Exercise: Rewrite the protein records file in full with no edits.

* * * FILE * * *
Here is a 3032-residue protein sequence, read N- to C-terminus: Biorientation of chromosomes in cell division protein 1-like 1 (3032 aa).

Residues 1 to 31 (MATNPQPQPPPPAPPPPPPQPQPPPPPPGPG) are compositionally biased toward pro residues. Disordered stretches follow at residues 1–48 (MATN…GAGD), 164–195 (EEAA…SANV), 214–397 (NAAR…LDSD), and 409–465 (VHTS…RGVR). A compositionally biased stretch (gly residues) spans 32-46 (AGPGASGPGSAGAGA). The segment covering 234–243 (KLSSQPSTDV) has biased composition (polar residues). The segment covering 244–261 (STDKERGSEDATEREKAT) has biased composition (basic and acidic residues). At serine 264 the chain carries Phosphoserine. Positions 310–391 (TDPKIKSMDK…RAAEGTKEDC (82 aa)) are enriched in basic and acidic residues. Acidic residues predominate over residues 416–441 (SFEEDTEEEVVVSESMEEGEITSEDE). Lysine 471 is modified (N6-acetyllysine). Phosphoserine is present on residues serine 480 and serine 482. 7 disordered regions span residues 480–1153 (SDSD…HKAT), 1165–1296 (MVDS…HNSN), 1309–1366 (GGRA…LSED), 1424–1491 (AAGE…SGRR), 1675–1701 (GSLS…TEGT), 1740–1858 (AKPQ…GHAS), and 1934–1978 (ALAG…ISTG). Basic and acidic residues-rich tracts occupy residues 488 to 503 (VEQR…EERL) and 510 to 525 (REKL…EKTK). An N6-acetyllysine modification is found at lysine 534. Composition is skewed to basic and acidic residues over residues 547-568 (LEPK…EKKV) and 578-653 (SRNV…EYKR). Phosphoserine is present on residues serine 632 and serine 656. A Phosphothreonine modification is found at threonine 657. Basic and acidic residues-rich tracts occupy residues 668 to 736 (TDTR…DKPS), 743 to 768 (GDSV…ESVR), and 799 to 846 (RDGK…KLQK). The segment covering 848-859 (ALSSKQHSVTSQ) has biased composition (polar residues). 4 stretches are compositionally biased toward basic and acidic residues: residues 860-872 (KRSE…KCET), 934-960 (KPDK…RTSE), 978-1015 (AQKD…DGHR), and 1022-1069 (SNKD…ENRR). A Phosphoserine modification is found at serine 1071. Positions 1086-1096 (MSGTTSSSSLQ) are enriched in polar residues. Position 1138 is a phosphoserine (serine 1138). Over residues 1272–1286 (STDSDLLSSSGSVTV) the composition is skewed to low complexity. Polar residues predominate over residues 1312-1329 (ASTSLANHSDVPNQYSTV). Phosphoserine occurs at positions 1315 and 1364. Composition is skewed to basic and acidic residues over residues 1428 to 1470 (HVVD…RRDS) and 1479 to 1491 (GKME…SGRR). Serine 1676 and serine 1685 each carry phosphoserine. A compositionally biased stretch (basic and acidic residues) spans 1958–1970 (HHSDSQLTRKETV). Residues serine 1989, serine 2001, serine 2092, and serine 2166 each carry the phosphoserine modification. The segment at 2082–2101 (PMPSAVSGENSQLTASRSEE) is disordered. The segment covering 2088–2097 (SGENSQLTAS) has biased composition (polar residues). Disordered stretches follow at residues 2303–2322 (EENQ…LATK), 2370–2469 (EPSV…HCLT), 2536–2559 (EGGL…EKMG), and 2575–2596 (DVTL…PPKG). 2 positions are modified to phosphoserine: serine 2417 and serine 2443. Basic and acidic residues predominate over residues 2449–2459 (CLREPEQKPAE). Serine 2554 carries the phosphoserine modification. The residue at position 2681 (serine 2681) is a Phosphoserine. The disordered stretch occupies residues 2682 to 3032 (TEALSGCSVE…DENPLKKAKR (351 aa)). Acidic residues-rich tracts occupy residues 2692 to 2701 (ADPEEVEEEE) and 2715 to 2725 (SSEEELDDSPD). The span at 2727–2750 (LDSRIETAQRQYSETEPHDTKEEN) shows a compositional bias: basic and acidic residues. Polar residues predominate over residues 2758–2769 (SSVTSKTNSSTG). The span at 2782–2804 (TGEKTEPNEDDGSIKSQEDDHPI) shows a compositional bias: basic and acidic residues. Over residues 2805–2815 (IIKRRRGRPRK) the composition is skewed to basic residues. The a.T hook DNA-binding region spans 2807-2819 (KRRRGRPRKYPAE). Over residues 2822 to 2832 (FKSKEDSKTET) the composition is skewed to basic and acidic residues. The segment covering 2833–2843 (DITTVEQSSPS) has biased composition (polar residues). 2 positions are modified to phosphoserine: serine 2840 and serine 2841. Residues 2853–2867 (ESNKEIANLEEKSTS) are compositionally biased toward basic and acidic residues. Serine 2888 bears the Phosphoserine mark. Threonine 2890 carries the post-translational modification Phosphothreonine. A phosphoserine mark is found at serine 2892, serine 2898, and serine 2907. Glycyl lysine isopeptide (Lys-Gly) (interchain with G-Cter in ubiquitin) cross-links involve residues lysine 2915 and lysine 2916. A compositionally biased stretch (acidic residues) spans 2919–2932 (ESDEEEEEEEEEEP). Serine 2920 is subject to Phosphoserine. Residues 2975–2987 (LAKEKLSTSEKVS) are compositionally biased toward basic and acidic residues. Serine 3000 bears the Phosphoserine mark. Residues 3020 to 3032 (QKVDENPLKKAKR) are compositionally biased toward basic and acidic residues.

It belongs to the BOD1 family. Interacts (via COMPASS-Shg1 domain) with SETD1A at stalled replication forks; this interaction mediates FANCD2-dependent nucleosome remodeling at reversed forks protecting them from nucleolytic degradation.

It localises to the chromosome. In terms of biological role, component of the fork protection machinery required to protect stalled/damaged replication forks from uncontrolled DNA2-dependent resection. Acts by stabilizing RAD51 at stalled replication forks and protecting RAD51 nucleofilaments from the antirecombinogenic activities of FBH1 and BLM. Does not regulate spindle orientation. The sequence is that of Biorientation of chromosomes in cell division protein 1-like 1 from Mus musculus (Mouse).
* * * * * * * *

Here is a 3032-residue protein sequence, read N- to C-terminus: Biorientation of chromosomes in cell division protein 1-like 1 (3032 aa).

Residues 1 to 31 (MATNPQPQPPPPAPPPPPPQPQPPPPPPGPG) are compositionally biased toward pro residues. Disordered stretches follow at residues 1–48 (MATN…GAGD), 164–195 (EEAA…SANV), 214–397 (NAAR…LDSD), and 409–465 (VHTS…RGVR). A compositionally biased stretch (gly residues) spans 32-46 (AGPGASGPGSAGAGA). The segment covering 234–243 (KLSSQPSTDV) has biased composition (polar residues). The segment covering 244–261 (STDKERGSEDATEREKAT) has biased composition (basic and acidic residues). At serine 264 the chain carries Phosphoserine. Positions 310–391 (TDPKIKSMDK…RAAEGTKEDC (82 aa)) are enriched in basic and acidic residues. Acidic residues predominate over residues 416–441 (SFEEDTEEEVVVSESMEEGEITSEDE). Lysine 471 is modified (N6-acetyllysine). Phosphoserine is present on residues serine 480 and serine 482. 7 disordered regions span residues 480–1153 (SDSD…HKAT), 1165–1296 (MVDS…HNSN), 1309–1366 (GGRA…LSED), 1424–1491 (AAGE…SGRR), 1675–1701 (GSLS…TEGT), 1740–1858 (AKPQ…GHAS), and 1934–1978 (ALAG…ISTG). Basic and acidic residues-rich tracts occupy residues 488 to 503 (VEQR…EERL) and 510 to 525 (REKL…EKTK). An N6-acetyllysine modification is found at lysine 534. Composition is skewed to basic and acidic residues over residues 547-568 (LEPK…EKKV) and 578-653 (SRNV…EYKR). Phosphoserine is present on residues serine 632 and serine 656. A Phosphothreonine modification is found at threonine 657. Basic and acidic residues-rich tracts occupy residues 668 to 736 (TDTR…DKPS), 743 to 768 (GDSV…ESVR), and 799 to 846 (RDGK…KLQK). The segment covering 848-859 (ALSSKQHSVTSQ) has biased composition (polar residues). 4 stretches are compositionally biased toward basic and acidic residues: residues 860-872 (KRSE…KCET), 934-960 (KPDK…RTSE), 978-1015 (AQKD…DGHR), and 1022-1069 (SNKD…ENRR). A Phosphoserine modification is found at serine 1071. Positions 1086-1096 (MSGTTSSSSLQ) are enriched in polar residues. Position 1138 is a phosphoserine (serine 1138). Over residues 1272–1286 (STDSDLLSSSGSVTV) the composition is skewed to low complexity. Polar residues predominate over residues 1312-1329 (ASTSLANHSDVPNQYSTV). Phosphoserine occurs at positions 1315 and 1364. Composition is skewed to basic and acidic residues over residues 1428 to 1470 (HVVD…RRDS) and 1479 to 1491 (GKME…SGRR). Serine 1676 and serine 1685 each carry phosphoserine. A compositionally biased stretch (basic and acidic residues) spans 1958–1970 (HHSDSQLTRKETV). Residues serine 1989, serine 2001, serine 2092, and serine 2166 each carry the phosphoserine modification. The segment at 2082–2101 (PMPSAVSGENSQLTASRSEE) is disordered. The segment covering 2088–2097 (SGENSQLTAS) has biased composition (polar residues). Disordered stretches follow at residues 2303–2322 (EENQ…LATK), 2370–2469 (EPSV…HCLT), 2536–2559 (EGGL…EKMG), and 2575–2596 (DVTL…PPKG). 2 positions are modified to phosphoserine: serine 2417 and serine 2443. Basic and acidic residues predominate over residues 2449–2459 (CLREPEQKPAE). Serine 2554 carries the phosphoserine modification. The residue at position 2681 (serine 2681) is a Phosphoserine. The disordered stretch occupies residues 2682 to 3032 (TEALSGCSVE…DENPLKKAKR (351 aa)). Acidic residues-rich tracts occupy residues 2692 to 2701 (ADPEEVEEEE) and 2715 to 2725 (SSEEELDDSPD). The span at 2727–2750 (LDSRIETAQRQYSETEPHDTKEEN) shows a compositional bias: basic and acidic residues. Polar residues predominate over residues 2758–2769 (SSVTSKTNSSTG). The span at 2782–2804 (TGEKTEPNEDDGSIKSQEDDHPI) shows a compositional bias: basic and acidic residues. Over residues 2805–2815 (IIKRRRGRPRK) the composition is skewed to basic residues. The a.T hook DNA-binding region spans 2807-2819 (KRRRGRPRKYPAE). Over residues 2822 to 2832 (FKSKEDSKTET) the composition is skewed to basic and acidic residues. The segment covering 2833–2843 (DITTVEQSSPS) has biased composition (polar residues). 2 positions are modified to phosphoserine: serine 2840 and serine 2841. Residues 2853–2867 (ESNKEIANLEEKSTS) are compositionally biased toward basic and acidic residues. Serine 2888 bears the Phosphoserine mark. Threonine 2890 carries the post-translational modification Phosphothreonine. A phosphoserine mark is found at serine 2892, serine 2898, and serine 2907. Glycyl lysine isopeptide (Lys-Gly) (interchain with G-Cter in ubiquitin) cross-links involve residues lysine 2915 and lysine 2916. A compositionally biased stretch (acidic residues) spans 2919–2932 (ESDEEEEEEEEEEP). Serine 2920 is subject to Phosphoserine. Residues 2975–2987 (LAKEKLSTSEKVS) are compositionally biased toward basic and acidic residues. Serine 3000 bears the Phosphoserine mark. Residues 3020 to 3032 (QKVDENPLKKAKR) are compositionally biased toward basic and acidic residues.

It belongs to the BOD1 family. Interacts (via COMPASS-Shg1 domain) with SETD1A at stalled replication forks; this interaction mediates FANCD2-dependent nucleosome remodeling at reversed forks protecting them from nucleolytic degradation.

It localises to the chromosome. In terms of biological role, component of the fork protection machinery required to protect stalled/damaged replication forks from uncontrolled DNA2-dependent resection. Acts by stabilizing RAD51 at stalled replication forks and protecting RAD51 nucleofilaments from the antirecombinogenic activities of FBH1 and BLM. Does not regulate spindle orientation. The sequence is that of Biorientation of chromosomes in cell division protein 1-like 1 from Mus musculus (Mouse).